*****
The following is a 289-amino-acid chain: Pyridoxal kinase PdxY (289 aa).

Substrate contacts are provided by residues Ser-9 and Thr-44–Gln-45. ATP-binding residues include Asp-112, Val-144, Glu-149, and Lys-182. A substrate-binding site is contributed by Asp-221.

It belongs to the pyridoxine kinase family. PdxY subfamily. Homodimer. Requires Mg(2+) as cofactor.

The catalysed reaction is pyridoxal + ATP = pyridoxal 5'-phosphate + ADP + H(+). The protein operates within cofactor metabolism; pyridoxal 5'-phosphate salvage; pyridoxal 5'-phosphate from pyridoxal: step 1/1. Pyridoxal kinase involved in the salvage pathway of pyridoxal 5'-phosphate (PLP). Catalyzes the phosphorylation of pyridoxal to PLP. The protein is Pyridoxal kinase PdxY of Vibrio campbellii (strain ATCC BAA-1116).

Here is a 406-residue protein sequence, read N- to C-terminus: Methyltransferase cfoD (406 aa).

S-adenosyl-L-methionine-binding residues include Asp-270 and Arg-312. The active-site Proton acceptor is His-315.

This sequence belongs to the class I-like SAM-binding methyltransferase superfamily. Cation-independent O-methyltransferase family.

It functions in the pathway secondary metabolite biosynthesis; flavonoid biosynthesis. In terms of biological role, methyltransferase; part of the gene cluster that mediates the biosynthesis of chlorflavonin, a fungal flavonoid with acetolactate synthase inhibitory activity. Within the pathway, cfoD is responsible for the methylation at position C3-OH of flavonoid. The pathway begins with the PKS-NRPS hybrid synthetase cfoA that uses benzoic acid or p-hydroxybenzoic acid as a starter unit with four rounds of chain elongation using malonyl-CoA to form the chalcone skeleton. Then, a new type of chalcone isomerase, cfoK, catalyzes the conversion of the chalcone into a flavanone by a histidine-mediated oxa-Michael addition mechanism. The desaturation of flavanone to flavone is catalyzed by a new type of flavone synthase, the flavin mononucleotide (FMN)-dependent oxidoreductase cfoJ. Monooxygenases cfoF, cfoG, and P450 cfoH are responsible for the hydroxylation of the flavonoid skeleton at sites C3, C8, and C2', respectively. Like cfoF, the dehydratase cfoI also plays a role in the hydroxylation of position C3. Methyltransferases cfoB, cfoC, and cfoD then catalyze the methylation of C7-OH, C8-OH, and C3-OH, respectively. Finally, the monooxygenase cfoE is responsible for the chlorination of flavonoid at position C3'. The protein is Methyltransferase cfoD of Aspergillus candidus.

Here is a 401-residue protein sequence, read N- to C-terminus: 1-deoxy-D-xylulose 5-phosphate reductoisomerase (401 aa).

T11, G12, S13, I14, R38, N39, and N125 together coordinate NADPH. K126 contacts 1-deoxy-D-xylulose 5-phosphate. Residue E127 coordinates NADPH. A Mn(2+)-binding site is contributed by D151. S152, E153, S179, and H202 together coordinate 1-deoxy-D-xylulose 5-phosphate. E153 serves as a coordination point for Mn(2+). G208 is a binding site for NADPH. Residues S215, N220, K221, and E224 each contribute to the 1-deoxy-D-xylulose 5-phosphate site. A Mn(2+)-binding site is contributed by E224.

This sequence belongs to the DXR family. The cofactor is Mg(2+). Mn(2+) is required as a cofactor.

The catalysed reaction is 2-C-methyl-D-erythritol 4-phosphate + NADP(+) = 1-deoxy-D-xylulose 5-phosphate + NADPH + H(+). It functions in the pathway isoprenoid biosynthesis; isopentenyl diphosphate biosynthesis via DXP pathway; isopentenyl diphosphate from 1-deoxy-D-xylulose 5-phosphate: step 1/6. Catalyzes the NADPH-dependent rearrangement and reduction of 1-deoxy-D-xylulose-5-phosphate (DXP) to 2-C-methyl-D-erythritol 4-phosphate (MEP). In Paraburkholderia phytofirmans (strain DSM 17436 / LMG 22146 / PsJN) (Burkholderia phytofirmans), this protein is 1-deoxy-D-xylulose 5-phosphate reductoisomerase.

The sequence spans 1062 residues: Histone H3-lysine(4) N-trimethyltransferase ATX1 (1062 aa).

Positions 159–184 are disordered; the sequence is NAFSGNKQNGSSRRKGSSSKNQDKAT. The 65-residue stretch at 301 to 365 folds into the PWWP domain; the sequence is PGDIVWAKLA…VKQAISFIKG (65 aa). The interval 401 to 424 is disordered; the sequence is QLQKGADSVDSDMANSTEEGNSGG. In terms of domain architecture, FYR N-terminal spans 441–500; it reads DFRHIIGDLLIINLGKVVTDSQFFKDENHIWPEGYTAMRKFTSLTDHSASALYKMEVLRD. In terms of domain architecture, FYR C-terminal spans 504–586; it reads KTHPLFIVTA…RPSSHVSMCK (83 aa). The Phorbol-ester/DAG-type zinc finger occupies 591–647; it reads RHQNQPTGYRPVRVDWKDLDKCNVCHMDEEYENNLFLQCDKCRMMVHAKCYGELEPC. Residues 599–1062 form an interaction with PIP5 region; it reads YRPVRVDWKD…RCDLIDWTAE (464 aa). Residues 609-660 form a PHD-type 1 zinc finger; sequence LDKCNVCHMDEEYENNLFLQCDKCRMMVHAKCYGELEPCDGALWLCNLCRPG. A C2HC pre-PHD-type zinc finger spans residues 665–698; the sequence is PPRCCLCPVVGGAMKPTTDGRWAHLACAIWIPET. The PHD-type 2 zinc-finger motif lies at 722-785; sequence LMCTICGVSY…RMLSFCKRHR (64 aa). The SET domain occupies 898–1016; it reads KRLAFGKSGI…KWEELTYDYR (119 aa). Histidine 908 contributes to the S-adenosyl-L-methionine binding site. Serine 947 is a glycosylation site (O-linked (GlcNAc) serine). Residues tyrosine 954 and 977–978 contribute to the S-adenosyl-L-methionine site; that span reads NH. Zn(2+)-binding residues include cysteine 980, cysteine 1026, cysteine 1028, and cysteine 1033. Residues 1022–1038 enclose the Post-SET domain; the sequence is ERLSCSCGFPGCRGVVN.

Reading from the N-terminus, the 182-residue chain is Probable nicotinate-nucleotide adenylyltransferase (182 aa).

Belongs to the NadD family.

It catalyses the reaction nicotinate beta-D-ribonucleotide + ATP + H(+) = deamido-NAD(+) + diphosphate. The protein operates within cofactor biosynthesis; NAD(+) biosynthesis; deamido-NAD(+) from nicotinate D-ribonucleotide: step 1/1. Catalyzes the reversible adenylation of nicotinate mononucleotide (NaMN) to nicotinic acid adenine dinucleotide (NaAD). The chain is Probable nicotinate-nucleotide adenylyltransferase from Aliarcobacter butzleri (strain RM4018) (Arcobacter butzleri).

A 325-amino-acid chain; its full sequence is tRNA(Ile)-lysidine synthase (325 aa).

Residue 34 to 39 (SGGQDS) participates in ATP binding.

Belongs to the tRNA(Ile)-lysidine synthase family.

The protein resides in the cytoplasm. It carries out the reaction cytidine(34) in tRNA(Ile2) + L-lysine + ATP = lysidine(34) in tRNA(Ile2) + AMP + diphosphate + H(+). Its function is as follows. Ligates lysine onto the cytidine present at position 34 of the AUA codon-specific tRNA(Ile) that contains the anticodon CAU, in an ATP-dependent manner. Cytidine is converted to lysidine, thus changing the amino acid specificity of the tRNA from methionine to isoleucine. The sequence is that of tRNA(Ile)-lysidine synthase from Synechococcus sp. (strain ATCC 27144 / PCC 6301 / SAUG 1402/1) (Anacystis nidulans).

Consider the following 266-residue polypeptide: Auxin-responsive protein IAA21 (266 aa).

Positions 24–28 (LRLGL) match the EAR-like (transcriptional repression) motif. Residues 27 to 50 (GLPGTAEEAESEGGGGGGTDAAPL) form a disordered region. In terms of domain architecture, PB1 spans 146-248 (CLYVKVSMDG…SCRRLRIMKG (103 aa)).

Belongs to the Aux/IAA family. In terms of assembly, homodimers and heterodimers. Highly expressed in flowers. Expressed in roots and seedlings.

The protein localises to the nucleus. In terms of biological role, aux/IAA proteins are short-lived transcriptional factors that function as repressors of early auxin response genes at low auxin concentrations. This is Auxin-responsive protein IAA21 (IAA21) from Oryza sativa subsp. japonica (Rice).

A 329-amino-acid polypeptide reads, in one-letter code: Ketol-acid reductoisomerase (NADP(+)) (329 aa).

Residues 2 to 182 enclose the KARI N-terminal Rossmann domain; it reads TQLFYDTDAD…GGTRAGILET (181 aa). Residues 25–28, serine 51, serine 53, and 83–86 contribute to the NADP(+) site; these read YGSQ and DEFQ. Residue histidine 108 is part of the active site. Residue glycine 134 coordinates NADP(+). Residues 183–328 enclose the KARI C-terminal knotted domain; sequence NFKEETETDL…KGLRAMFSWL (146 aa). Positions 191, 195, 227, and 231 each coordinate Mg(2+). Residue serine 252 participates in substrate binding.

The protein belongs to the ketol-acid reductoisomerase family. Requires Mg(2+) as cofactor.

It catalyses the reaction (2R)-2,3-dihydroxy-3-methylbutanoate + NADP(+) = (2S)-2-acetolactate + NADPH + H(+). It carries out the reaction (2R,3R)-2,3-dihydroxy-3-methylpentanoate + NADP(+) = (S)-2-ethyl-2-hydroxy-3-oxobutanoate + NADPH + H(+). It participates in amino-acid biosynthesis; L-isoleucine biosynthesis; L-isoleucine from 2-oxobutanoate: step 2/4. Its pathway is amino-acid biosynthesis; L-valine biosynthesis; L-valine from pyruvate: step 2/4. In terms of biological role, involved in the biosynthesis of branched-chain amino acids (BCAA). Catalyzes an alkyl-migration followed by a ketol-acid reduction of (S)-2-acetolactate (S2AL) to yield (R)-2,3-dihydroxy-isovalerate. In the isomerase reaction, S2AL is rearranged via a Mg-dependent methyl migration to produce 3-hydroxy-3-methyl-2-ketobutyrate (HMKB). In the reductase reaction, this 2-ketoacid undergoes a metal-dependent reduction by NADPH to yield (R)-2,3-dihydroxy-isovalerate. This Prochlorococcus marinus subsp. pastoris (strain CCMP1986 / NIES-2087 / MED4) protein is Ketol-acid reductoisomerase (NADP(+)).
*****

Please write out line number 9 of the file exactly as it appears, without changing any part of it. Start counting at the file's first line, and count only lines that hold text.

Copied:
Here is a 401-residue protein sequence, read N- to C-terminus: 1-deoxy-D-xylulose 5-phosphate reductoisomerase (401 aa).